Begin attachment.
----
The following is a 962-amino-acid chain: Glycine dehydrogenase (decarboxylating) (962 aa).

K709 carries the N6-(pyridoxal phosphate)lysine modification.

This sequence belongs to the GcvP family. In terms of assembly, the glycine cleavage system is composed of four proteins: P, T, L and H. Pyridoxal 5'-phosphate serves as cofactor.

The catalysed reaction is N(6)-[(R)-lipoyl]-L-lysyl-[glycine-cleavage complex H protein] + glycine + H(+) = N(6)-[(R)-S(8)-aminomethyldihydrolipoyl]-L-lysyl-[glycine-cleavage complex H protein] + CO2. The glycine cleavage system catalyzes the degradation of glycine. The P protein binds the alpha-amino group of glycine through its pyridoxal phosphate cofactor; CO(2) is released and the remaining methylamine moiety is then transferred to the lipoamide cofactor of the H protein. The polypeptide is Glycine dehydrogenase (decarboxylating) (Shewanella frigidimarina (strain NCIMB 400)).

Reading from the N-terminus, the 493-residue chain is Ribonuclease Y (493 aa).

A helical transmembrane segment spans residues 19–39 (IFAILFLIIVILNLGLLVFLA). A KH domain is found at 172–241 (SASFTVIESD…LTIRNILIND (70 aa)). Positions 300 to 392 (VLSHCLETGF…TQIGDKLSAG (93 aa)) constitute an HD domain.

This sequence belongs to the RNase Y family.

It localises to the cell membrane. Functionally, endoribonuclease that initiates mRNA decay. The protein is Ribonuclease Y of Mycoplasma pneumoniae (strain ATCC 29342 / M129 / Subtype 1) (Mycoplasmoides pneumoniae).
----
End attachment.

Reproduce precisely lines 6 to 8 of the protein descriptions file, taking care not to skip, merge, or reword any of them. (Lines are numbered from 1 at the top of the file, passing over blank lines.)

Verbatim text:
A helical transmembrane segment spans residues 19–39 (IFAILFLIIVILNLGLLVFLA). A KH domain is found at 172–241 (SASFTVIESD…LTIRNILIND (70 aa)). Positions 300 to 392 (VLSHCLETGF…TQIGDKLSAG (93 aa)) constitute an HD domain.

This sequence belongs to the RNase Y family.

It localises to the cell membrane. Functionally, endoribonuclease that initiates mRNA decay. The protein is Ribonuclease Y of Mycoplasma pneumoniae (strain ATCC 29342 / M129 / Subtype 1) (Mycoplasmoides pneumoniae).